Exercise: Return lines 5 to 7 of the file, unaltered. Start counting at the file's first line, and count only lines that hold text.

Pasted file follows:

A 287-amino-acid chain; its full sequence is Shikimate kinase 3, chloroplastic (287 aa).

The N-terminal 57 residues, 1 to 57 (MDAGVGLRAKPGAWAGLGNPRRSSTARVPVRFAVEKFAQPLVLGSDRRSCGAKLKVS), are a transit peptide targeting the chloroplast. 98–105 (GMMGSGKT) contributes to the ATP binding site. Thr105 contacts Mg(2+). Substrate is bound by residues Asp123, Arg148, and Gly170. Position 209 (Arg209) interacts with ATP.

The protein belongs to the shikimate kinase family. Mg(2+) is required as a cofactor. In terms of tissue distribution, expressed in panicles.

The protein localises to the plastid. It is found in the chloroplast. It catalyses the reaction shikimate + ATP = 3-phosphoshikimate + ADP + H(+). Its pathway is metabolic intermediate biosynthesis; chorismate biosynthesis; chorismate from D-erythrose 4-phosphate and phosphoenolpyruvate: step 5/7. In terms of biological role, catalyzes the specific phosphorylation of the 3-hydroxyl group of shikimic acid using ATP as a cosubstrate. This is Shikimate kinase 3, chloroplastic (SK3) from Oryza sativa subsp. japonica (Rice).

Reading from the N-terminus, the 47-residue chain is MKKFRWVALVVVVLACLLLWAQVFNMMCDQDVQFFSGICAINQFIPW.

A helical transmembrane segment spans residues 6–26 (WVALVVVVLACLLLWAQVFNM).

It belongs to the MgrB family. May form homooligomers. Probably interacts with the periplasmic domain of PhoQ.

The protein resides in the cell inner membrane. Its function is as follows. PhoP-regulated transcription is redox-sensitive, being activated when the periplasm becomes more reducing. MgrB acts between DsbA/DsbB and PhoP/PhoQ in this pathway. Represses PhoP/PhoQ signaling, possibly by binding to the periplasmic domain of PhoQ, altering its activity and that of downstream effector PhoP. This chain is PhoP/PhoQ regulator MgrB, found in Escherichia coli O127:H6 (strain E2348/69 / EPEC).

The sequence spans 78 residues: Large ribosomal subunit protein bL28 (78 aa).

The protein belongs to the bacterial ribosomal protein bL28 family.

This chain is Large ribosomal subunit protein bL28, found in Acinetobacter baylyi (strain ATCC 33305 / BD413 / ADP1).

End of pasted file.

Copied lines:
Reading from the N-terminus, the 47-residue chain is MKKFRWVALVVVVLACLLLWAQVFNMMCDQDVQFFSGICAINQFIPW.

A helical transmembrane segment spans residues 6–26 (WVALVVVVLACLLLWAQVFNM).

It belongs to the MgrB family. May form homooligomers. Probably interacts with the periplasmic domain of PhoQ.